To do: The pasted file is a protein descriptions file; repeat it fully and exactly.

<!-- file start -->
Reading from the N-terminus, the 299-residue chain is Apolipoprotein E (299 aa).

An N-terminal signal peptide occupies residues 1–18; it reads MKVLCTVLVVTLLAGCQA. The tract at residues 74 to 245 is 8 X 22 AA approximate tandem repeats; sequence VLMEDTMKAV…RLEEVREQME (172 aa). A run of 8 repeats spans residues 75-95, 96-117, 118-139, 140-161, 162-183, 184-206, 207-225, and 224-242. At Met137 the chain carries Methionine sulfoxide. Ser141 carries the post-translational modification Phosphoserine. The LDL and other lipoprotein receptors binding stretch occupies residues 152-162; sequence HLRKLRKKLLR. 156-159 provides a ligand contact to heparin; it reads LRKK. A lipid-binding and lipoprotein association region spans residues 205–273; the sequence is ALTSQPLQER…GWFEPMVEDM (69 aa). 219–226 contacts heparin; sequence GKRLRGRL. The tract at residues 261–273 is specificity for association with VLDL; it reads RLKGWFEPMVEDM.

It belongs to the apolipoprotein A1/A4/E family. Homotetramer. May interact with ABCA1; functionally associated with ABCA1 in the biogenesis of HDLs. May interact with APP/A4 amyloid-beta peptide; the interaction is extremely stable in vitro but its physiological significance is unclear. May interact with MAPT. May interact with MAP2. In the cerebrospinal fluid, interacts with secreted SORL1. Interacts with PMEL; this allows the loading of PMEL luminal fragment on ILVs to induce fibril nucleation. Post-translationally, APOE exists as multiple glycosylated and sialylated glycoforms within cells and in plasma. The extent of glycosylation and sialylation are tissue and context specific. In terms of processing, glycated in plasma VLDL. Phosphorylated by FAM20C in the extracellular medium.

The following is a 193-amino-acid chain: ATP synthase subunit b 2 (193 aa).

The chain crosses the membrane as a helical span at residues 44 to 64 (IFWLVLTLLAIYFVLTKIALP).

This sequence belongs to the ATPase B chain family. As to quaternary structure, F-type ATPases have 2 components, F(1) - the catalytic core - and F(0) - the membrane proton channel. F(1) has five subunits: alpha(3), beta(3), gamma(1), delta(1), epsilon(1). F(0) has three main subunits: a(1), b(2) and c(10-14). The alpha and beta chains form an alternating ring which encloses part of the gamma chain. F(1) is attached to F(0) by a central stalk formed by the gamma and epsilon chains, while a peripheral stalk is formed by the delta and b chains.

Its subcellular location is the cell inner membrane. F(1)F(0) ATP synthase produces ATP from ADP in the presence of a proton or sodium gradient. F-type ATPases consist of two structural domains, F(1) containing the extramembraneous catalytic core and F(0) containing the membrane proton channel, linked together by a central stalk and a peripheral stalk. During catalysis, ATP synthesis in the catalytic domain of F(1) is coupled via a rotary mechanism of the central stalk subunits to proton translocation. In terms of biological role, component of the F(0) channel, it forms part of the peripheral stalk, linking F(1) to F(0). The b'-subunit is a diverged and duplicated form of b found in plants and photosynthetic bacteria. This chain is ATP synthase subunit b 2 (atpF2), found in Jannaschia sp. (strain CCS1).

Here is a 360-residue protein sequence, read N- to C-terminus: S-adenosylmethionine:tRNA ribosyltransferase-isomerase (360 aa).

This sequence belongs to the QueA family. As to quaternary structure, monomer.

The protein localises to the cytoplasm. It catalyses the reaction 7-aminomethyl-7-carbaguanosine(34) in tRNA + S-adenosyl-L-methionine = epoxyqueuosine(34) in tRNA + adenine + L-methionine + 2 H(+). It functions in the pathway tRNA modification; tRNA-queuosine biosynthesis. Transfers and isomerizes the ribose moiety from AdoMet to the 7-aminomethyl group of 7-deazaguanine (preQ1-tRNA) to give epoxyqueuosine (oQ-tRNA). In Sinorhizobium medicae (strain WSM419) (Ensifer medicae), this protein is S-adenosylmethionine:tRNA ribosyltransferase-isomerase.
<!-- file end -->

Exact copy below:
Reading from the N-terminus, the 299-residue chain is Apolipoprotein E (299 aa).

An N-terminal signal peptide occupies residues 1–18; it reads MKVLCTVLVVTLLAGCQA. The tract at residues 74 to 245 is 8 X 22 AA approximate tandem repeats; sequence VLMEDTMKAV…RLEEVREQME (172 aa). A run of 8 repeats spans residues 75-95, 96-117, 118-139, 140-161, 162-183, 184-206, 207-225, and 224-242. At Met137 the chain carries Methionine sulfoxide. Ser141 carries the post-translational modification Phosphoserine. The LDL and other lipoprotein receptors binding stretch occupies residues 152-162; sequence HLRKLRKKLLR. 156-159 provides a ligand contact to heparin; it reads LRKK. A lipid-binding and lipoprotein association region spans residues 205–273; the sequence is ALTSQPLQER…GWFEPMVEDM (69 aa). 219–226 contacts heparin; sequence GKRLRGRL. The tract at residues 261–273 is specificity for association with VLDL; it reads RLKGWFEPMVEDM.

It belongs to the apolipoprotein A1/A4/E family. Homotetramer. May interact with ABCA1; functionally associated with ABCA1 in the biogenesis of HDLs. May interact with APP/A4 amyloid-beta peptide; the interaction is extremely stable in vitro but its physiological significance is unclear. May interact with MAPT. May interact with MAP2. In the cerebrospinal fluid, interacts with secreted SORL1. Interacts with PMEL; this allows the loading of PMEL luminal fragment on ILVs to induce fibril nucleation. Post-translationally, APOE exists as multiple glycosylated and sialylated glycoforms within cells and in plasma. The extent of glycosylation and sialylation are tissue and context specific. In terms of processing, glycated in plasma VLDL. Phosphorylated by FAM20C in the extracellular medium.

The following is a 193-amino-acid chain: ATP synthase subunit b 2 (193 aa).

The chain crosses the membrane as a helical span at residues 44 to 64 (IFWLVLTLLAIYFVLTKIALP).

This sequence belongs to the ATPase B chain family. As to quaternary structure, F-type ATPases have 2 components, F(1) - the catalytic core - and F(0) - the membrane proton channel. F(1) has five subunits: alpha(3), beta(3), gamma(1), delta(1), epsilon(1). F(0) has three main subunits: a(1), b(2) and c(10-14). The alpha and beta chains form an alternating ring which encloses part of the gamma chain. F(1) is attached to F(0) by a central stalk formed by the gamma and epsilon chains, while a peripheral stalk is formed by the delta and b chains.

Its subcellular location is the cell inner membrane. F(1)F(0) ATP synthase produces ATP from ADP in the presence of a proton or sodium gradient. F-type ATPases consist of two structural domains, F(1) containing the extramembraneous catalytic core and F(0) containing the membrane proton channel, linked together by a central stalk and a peripheral stalk. During catalysis, ATP synthesis in the catalytic domain of F(1) is coupled via a rotary mechanism of the central stalk subunits to proton translocation. In terms of biological role, component of the F(0) channel, it forms part of the peripheral stalk, linking F(1) to F(0). The b'-subunit is a diverged and duplicated form of b found in plants and photosynthetic bacteria. This chain is ATP synthase subunit b 2 (atpF2), found in Jannaschia sp. (strain CCS1).

Here is a 360-residue protein sequence, read N- to C-terminus: S-adenosylmethionine:tRNA ribosyltransferase-isomerase (360 aa).

This sequence belongs to the QueA family. As to quaternary structure, monomer.

The protein localises to the cytoplasm. It catalyses the reaction 7-aminomethyl-7-carbaguanosine(34) in tRNA + S-adenosyl-L-methionine = epoxyqueuosine(34) in tRNA + adenine + L-methionine + 2 H(+). It functions in the pathway tRNA modification; tRNA-queuosine biosynthesis. Transfers and isomerizes the ribose moiety from AdoMet to the 7-aminomethyl group of 7-deazaguanine (preQ1-tRNA) to give epoxyqueuosine (oQ-tRNA). In Sinorhizobium medicae (strain WSM419) (Ensifer medicae), this protein is S-adenosylmethionine:tRNA ribosyltransferase-isomerase.